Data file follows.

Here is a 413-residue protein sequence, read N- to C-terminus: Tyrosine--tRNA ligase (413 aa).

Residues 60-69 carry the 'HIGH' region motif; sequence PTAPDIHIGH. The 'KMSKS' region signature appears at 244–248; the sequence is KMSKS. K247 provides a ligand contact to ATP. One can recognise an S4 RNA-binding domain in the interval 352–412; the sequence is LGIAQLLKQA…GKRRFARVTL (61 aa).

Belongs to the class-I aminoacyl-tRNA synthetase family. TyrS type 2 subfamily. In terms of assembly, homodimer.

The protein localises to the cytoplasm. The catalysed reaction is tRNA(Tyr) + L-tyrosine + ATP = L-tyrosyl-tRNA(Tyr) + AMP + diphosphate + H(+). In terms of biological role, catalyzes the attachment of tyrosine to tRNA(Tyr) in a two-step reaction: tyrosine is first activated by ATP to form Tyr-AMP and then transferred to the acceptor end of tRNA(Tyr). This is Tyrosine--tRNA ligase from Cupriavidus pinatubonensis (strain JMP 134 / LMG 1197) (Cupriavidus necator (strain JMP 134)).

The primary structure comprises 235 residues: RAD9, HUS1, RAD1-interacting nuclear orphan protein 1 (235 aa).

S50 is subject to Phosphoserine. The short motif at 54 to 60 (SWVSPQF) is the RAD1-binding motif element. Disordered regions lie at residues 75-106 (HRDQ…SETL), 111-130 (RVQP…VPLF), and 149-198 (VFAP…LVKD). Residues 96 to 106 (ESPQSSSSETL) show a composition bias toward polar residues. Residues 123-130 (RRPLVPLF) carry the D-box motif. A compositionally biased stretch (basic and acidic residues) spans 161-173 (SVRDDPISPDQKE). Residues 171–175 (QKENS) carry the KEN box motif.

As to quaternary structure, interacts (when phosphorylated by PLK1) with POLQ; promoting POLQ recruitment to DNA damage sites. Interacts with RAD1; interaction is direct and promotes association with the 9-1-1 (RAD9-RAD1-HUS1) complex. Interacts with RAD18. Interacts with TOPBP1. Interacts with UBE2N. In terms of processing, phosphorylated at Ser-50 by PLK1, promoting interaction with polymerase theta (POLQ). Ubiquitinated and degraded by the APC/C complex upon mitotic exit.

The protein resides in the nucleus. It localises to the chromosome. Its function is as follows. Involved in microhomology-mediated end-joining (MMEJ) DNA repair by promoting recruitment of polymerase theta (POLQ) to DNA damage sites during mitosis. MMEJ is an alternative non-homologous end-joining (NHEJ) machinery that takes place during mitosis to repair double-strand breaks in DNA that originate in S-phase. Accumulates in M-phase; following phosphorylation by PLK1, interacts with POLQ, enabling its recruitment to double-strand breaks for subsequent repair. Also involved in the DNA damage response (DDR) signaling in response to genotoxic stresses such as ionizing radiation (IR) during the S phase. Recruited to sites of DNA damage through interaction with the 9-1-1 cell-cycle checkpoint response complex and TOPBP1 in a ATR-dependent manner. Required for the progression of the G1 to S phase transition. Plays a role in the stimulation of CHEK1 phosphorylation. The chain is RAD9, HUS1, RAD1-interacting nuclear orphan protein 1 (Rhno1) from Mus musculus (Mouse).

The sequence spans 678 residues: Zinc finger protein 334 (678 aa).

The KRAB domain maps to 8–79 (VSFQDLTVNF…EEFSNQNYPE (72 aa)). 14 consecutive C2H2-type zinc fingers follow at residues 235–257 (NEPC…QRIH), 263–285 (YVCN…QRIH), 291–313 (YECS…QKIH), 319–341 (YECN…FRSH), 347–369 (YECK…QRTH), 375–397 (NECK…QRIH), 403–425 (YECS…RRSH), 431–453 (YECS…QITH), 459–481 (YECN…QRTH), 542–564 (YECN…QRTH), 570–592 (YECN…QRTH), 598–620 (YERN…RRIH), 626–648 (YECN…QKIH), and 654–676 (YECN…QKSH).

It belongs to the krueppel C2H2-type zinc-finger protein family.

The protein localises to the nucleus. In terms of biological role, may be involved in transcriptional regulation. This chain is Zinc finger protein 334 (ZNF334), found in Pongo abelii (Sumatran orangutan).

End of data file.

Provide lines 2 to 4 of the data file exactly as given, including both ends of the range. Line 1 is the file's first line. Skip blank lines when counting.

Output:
Residues 60-69 carry the 'HIGH' region motif; sequence PTAPDIHIGH. The 'KMSKS' region signature appears at 244–248; the sequence is KMSKS. K247 provides a ligand contact to ATP. One can recognise an S4 RNA-binding domain in the interval 352–412; the sequence is LGIAQLLKQA…GKRRFARVTL (61 aa).

Belongs to the class-I aminoacyl-tRNA synthetase family. TyrS type 2 subfamily. In terms of assembly, homodimer.

The protein localises to the cytoplasm. The catalysed reaction is tRNA(Tyr) + L-tyrosine + ATP = L-tyrosyl-tRNA(Tyr) + AMP + diphosphate + H(+). In terms of biological role, catalyzes the attachment of tyrosine to tRNA(Tyr) in a two-step reaction: tyrosine is first activated by ATP to form Tyr-AMP and then transferred to the acceptor end of tRNA(Tyr). This is Tyrosine--tRNA ligase from Cupriavidus pinatubonensis (strain JMP 134 / LMG 1197) (Cupriavidus necator (strain JMP 134)).